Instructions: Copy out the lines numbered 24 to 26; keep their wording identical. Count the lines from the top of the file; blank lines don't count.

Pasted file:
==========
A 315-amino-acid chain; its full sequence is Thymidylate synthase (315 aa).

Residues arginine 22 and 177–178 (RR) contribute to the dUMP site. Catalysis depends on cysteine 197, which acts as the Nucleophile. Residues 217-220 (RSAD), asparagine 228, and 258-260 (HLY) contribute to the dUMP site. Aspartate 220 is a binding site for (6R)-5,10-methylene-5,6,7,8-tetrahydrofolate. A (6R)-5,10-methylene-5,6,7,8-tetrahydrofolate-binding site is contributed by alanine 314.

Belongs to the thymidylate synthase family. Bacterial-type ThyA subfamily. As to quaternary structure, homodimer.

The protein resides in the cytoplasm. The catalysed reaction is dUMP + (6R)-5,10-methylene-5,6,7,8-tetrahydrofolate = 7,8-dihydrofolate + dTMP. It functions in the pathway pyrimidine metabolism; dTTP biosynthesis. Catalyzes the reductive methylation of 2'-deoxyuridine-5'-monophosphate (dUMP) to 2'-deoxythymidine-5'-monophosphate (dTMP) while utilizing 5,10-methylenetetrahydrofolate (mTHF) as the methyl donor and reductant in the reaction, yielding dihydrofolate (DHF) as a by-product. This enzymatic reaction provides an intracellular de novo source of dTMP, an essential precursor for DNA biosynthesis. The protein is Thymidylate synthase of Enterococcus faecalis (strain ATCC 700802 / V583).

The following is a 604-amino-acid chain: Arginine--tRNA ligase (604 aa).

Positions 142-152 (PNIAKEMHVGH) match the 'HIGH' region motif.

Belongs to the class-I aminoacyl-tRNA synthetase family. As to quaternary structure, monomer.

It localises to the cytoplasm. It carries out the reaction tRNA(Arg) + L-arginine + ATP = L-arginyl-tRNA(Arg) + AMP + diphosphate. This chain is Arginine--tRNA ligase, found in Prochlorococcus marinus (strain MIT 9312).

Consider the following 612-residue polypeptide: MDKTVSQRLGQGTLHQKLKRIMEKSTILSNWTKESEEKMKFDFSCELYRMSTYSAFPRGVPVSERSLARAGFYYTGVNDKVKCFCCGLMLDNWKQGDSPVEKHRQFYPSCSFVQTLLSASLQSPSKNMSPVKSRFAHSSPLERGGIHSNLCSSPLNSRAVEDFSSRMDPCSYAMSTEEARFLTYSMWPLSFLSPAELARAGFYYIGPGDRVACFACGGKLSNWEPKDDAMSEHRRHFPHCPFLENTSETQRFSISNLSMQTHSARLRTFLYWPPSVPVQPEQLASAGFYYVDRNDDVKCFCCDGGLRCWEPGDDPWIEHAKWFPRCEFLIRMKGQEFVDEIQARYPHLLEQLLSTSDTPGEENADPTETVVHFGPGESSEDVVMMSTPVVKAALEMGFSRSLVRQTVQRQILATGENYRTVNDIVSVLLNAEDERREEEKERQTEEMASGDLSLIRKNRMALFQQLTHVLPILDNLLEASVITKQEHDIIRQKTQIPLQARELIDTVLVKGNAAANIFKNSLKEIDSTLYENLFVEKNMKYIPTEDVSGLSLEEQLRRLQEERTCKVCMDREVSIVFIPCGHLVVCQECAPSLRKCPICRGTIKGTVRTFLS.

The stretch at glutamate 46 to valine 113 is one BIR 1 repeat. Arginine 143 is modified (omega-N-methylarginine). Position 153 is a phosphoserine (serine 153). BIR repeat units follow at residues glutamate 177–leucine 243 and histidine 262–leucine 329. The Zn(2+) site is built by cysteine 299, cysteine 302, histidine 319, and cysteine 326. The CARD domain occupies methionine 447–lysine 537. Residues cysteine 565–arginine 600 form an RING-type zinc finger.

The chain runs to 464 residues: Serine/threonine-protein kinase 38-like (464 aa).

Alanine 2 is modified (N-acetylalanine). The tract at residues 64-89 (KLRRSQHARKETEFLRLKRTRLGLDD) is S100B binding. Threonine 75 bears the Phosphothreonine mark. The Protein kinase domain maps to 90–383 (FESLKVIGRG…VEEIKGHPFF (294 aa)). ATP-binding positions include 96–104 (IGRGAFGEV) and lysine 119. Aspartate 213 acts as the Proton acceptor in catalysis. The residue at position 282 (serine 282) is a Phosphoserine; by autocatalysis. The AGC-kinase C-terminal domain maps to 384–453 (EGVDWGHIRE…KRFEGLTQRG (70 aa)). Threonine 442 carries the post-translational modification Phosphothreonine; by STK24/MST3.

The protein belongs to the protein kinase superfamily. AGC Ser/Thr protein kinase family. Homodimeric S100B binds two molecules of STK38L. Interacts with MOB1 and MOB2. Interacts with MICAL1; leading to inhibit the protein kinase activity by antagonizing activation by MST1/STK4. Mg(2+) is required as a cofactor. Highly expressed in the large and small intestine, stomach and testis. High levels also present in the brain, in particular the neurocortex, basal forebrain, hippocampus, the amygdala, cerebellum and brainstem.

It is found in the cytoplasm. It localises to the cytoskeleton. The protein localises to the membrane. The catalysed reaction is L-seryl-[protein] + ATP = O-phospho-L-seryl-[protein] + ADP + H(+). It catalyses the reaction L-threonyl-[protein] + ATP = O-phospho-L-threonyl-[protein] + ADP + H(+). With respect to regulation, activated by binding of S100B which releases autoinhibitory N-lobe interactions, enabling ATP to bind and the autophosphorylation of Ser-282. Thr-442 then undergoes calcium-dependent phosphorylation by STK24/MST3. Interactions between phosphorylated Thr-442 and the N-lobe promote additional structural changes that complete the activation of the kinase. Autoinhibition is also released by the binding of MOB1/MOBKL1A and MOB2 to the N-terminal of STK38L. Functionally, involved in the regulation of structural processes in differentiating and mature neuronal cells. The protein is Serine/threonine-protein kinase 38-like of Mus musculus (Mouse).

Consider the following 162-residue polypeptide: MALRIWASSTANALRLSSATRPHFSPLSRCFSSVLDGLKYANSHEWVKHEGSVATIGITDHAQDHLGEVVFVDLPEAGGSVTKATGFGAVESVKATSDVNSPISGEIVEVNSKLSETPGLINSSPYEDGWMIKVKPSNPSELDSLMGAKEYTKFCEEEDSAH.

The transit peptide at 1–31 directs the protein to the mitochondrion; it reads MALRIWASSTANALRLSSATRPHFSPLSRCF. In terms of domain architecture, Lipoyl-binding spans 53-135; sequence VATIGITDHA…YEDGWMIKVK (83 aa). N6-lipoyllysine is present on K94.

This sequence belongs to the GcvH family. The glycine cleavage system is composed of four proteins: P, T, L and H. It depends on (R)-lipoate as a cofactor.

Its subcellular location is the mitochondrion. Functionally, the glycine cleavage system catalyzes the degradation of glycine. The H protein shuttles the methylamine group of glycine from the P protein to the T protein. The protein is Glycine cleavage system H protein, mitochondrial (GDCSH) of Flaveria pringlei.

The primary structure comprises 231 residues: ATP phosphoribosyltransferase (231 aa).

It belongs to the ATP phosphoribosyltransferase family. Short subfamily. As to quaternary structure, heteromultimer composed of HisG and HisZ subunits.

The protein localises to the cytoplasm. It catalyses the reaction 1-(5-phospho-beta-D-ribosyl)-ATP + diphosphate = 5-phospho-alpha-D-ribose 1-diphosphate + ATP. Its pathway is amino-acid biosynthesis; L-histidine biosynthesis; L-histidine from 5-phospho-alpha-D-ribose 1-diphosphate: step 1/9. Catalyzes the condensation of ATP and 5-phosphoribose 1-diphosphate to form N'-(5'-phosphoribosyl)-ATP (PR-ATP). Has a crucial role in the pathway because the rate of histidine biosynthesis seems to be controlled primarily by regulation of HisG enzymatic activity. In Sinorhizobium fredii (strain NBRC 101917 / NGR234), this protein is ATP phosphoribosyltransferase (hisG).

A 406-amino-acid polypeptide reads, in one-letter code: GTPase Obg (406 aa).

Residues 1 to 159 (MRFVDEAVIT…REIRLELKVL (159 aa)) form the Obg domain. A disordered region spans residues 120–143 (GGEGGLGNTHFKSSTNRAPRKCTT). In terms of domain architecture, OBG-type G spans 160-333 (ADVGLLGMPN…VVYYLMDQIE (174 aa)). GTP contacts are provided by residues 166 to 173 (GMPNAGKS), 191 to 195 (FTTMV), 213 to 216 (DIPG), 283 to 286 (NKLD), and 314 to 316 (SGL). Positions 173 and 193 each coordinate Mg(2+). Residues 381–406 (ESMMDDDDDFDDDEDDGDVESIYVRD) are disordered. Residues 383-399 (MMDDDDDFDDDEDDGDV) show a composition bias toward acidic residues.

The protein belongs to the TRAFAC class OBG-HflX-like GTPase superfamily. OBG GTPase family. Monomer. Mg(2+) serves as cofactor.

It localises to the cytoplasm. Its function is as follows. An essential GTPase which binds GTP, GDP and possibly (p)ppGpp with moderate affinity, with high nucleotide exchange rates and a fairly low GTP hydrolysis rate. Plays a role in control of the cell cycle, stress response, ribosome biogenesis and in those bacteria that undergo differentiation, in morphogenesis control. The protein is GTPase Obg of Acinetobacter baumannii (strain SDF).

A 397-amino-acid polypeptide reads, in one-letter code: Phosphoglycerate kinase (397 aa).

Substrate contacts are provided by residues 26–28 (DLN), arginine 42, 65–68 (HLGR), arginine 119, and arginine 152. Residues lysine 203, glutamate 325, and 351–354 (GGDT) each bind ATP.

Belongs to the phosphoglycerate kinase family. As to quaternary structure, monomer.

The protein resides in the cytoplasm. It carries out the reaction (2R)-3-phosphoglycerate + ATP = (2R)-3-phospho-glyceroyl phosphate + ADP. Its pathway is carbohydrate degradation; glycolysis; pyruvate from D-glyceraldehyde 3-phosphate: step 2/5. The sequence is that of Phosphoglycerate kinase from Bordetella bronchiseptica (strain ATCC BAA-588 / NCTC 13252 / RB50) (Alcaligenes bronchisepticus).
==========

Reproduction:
The protein belongs to the TRAFAC class OBG-HflX-like GTPase superfamily. OBG GTPase family. Monomer. Mg(2+) serves as cofactor.

It localises to the cytoplasm. Its function is as follows. An essential GTPase which binds GTP, GDP and possibly (p)ppGpp with moderate affinity, with high nucleotide exchange rates and a fairly low GTP hydrolysis rate. Plays a role in control of the cell cycle, stress response, ribosome biogenesis and in those bacteria that undergo differentiation, in morphogenesis control. The protein is GTPase Obg of Acinetobacter baumannii (strain SDF).

A 397-amino-acid polypeptide reads, in one-letter code: Phosphoglycerate kinase (397 aa).